10 Responses to “Coming Up: Books Due in April 2007”

  1. Rob Barrett Says:

    I believe that’s Ego the LOVING Planet, Johanna. :)

  2. Johanna Says:

    Bwa ha ha! Apparently, every joke can be improved upon.

  3. W. Rowntree Says:

    I’d be interested to know what you think of the other covers in the Omaha reissues series–focusing as they do on, shall we say, one aspect of the series over another. That is, people ought to be reading this book primarily for the, stories rather than for the T&A, but the covers are 100% T&A from what i’ve seen. Wasted opportunity?

  4. James Schee Says:

    Hmm I’m going to be really tempted by that Oz book, because I love Shanower’s work.

    I’ve been wanting to try Mouse Guard after hearing so much praise. Is this the entire series, or just what’s been out so far?

  5. Sebastian Says:

    Re: Mouse Guard
    It’s what’s out so far and it’s the entire series at the same time. The first mini only had 6 issues and a second one isn’t scheduled yet (though planned), AFAIK. The trade apparently also has some extra material (192 – 6 x 24 makes 48 additional pages).

    From the Previews catalogue:

    by David Petersen
    Saxon, Kenzie, and Lieam, members of the fearless Mouse Guard, are dispatched to find
    a missing merchant mouse. Their search through dangerous terrain for the missing mouse
    reveals much more than they expect, as they stumble across a traitor in the Guard’s own
    ranks. Collects the first acclaimed Mouse Guard series with special bonus material. (C: 0-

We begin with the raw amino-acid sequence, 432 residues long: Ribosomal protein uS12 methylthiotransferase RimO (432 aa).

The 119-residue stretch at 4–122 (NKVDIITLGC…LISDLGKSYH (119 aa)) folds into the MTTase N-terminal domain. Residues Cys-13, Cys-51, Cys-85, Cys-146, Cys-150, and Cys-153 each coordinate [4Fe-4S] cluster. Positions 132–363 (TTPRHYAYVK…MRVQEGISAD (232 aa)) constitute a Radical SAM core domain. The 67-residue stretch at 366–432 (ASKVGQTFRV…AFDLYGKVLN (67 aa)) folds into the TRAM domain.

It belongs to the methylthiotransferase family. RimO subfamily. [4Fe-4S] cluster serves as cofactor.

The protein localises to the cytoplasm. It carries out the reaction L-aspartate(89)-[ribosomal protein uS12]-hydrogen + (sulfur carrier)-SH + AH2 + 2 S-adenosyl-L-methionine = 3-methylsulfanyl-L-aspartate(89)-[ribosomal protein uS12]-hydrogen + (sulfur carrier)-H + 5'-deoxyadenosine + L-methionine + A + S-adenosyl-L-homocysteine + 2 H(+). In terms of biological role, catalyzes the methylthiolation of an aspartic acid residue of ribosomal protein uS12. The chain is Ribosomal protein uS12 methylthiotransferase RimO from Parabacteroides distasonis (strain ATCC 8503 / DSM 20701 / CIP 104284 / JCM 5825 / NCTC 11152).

HC, 8×8, 192pgs, FC
    SRP: $24.95

  6. Johanna Says:

    W, I think the covers are honest portrayals of something about the book that some audiences/retailers will find touchy (so to speak). I like that you can’t buy the series without knowing that you’re going to be exposed to explicit art, even if it does make it difficult to shelf and promote the title. And they’re lovely pieces.

  7. ray friesen Says:

    That YARG! book looks hilarious. I’d buy a copy if I didn’t allready have one. I’m the author, though, I got my copy for 1/2 off.

  8. Rachel N. Says:

    MINX: I am not surprised. It always seemed to me that this was a unisex line for young adults. I don’t think they originally wanted this to be a girls line or DC is back pedaling/hedging its bet after the responses the initial press releases received. I do think this would make a better unisex YA line. If this were marketed solely at teenage girls I would expect a heckuva a lot more prettiness (tried and true with shoujo covers), not necessarily pink flowers on everything but something a little less neutral than what I’ve seen. And, of course, the lack of female creators. Who starts a chicks’ comic line with only one and a half chicks?

    As a YA line, it’ll kick ass. Quick, DC! Change the “MINX” name to something that won’t ick out the boys!

  9. Villard Graphic Novels » Comics Worth Reading Says:

    […] that they’ll be publishing the Mouse Guard paperback (although the hardcover is still planned for the direct market). The book is scheduled for February 2008 at $19.95 […]

  10. Minx No More: DC Cancels Girls’ GN Line » Comics Worth Reading Says:

    […] I knew the DC line of graphic novels for girls young adults (as DC puts it, and that wishy-washiness may have been one of its problems) wasn’t getting a lot of attention, but I expected it to […]